The first recipe has buttermilk – good. The second has an egg – good. The third has self-rising corn meal mix – good. None of these list bacon grease as an ingredient and clearly none had contact with smoking hot cast iron. It appears that somebody made a crucial error and used yellow corn meal as well. For heaven’s sake folks, sugar goes in cake not cornbread. I suppose flour is OK in moderation but not in equal measurement with the corn meal. Those strawberries pictured as garnish don’t belong anywhere near cornbread. Looking at the photos, “Cornbread Consumption” takes a whole new meaning as you wouldn’t dare try to breathe while taking a bite lest you choke on crumbs. Well…enough of that, let’s put the “Country” back in the cornbread. Here’s how!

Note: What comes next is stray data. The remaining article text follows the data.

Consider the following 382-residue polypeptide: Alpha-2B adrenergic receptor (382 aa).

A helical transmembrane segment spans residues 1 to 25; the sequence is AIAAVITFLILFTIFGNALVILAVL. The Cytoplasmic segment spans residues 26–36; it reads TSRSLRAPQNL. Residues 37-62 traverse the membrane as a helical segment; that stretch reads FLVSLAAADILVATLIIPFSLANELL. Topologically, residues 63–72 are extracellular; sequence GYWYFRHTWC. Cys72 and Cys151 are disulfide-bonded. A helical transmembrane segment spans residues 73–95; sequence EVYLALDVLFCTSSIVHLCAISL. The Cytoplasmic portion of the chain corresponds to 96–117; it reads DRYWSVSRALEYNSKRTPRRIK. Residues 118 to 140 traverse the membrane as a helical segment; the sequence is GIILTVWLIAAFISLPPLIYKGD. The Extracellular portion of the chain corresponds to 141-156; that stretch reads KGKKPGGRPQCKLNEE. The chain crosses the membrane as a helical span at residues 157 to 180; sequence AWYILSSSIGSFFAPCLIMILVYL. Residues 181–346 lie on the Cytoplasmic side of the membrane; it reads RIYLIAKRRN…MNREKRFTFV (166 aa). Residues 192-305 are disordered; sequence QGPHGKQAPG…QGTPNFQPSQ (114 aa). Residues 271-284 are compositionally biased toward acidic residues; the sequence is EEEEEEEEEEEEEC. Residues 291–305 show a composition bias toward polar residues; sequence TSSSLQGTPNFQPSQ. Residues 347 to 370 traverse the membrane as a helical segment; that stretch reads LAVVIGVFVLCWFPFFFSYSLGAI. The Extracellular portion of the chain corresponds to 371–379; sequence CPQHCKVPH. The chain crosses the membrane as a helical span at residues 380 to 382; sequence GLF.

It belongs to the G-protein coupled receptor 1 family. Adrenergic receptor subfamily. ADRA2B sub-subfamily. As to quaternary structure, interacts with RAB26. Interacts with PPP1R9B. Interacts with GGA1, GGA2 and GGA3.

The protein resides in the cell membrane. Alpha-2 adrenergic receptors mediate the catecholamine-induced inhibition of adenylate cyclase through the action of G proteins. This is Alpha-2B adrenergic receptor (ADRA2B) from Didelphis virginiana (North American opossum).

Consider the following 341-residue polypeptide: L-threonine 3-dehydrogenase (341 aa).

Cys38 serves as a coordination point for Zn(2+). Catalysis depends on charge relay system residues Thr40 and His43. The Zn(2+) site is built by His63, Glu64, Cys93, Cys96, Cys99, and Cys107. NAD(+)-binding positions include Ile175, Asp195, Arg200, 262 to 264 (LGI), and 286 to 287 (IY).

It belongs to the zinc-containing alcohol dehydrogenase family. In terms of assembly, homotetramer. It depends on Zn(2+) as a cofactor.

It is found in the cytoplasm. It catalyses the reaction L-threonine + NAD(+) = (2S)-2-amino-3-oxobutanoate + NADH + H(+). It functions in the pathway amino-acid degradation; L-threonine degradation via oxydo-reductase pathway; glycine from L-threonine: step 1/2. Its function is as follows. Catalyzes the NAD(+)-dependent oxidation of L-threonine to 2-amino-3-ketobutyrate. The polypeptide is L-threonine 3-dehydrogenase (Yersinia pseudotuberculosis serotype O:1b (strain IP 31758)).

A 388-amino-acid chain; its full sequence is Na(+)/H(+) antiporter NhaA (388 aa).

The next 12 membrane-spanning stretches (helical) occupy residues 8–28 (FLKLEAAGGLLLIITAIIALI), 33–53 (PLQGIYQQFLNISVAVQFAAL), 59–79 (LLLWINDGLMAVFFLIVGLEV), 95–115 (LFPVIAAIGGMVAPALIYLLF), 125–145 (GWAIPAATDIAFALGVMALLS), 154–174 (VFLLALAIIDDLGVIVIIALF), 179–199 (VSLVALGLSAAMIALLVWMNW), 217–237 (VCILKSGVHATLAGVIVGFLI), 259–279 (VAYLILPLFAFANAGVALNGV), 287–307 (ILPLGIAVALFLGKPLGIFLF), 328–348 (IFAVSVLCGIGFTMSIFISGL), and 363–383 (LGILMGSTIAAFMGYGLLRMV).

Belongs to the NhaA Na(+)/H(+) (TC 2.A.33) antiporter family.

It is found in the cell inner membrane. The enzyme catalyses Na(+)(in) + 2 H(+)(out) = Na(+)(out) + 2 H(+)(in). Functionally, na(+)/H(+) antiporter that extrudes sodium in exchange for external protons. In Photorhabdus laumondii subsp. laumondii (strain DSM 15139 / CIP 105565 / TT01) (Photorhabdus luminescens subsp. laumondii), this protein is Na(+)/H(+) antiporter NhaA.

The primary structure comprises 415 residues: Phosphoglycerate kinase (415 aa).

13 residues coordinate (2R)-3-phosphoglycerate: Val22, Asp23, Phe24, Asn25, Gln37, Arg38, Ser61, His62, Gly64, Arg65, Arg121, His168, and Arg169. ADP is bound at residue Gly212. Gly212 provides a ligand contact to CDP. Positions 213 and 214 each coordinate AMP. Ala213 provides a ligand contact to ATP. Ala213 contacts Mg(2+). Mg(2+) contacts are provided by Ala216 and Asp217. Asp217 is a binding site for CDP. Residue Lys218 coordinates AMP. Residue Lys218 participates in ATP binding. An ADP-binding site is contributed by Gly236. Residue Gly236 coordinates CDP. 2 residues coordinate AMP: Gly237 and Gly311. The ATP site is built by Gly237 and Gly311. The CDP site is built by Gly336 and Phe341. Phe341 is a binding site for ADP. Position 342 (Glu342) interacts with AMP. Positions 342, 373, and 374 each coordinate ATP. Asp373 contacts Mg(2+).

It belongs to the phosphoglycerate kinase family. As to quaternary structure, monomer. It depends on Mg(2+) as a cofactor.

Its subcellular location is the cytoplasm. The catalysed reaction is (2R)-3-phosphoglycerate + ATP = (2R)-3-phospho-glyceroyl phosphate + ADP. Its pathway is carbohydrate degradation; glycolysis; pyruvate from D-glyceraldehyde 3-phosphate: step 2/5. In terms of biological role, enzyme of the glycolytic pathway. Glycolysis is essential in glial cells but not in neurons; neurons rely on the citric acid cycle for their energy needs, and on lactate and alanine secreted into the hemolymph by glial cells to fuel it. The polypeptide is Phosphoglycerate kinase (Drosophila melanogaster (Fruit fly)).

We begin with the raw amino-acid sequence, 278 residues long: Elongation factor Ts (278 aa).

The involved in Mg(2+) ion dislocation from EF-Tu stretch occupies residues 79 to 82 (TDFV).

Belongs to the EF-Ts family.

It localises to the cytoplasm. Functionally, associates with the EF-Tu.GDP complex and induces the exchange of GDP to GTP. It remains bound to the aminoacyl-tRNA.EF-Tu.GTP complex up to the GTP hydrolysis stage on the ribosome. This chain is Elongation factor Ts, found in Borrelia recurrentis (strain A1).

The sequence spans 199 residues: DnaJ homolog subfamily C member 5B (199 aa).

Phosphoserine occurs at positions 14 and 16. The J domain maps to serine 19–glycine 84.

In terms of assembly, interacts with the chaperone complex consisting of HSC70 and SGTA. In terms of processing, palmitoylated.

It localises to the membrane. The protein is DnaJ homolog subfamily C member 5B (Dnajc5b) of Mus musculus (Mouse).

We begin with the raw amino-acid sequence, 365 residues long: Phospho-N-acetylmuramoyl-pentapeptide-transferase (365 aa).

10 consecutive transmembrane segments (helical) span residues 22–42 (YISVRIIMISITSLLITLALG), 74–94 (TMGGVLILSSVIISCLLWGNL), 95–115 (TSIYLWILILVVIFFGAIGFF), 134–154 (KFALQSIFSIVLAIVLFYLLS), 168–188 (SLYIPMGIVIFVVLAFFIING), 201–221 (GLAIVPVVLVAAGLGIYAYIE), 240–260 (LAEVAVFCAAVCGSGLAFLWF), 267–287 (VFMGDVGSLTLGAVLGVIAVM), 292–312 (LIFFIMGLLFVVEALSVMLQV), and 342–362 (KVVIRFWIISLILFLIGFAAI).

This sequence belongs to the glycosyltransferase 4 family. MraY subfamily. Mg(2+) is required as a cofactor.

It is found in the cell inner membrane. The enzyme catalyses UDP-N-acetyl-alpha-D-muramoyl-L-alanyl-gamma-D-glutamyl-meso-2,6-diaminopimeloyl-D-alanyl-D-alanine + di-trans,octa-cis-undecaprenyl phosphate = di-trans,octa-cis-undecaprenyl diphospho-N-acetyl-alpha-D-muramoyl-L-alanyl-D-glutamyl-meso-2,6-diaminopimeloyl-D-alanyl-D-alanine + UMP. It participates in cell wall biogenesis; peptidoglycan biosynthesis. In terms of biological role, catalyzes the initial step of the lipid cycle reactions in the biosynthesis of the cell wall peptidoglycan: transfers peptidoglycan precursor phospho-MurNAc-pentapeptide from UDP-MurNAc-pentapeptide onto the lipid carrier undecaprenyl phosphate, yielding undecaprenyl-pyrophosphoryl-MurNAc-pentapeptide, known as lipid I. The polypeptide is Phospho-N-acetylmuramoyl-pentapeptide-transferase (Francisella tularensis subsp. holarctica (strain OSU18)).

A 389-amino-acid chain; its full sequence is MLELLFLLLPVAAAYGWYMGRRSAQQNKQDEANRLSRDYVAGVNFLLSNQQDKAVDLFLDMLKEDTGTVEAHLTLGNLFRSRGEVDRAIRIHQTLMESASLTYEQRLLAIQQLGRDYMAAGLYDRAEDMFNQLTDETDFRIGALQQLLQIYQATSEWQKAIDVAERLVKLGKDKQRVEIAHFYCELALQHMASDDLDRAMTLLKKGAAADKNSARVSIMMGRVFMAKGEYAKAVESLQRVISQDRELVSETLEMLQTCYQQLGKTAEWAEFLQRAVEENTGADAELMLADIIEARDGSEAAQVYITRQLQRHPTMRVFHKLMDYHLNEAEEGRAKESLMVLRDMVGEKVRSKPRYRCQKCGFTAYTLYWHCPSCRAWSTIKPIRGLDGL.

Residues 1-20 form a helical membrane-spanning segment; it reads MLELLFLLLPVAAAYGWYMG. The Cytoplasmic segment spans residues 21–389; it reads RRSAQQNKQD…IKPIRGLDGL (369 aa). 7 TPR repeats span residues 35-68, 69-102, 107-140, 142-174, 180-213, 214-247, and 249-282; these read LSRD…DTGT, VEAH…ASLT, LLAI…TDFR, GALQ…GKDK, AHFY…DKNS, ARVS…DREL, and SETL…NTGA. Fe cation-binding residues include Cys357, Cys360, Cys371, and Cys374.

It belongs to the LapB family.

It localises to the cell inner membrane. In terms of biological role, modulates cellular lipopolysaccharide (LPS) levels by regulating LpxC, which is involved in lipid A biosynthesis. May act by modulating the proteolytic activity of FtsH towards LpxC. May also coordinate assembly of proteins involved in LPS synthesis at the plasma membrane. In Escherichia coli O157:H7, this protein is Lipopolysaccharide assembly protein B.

We’ll need a seasoned cast iron skillet of the appropriate size for the family. If your family requires a skillet larger than 10 inches in diameter, use two skillets. Seasoning a new cast iron skillet is necessary to prevent sticking (look here). Minimal seasoning is adequate to prevent sticking but it just gets better. For those unfamiliar with cast iron, you need to understand up front that the cornbread skillet is off limits to unauthorized personnel – period – no exceptions. In time, the cast iron will develop an almost nuclear, onyx surface if carefully nourished and guarded. At this point it will barely survive a trip through the dishwasher. Guard it with your life and take it with you when you go on vacation. House guests, trying to be helpful, are notorious for putting cast iron in the dishwasher.  I’m fairly certain that “cornbread skillet in the dishwasher” has been responsible for a few of those domestic murder/suicide events along the way.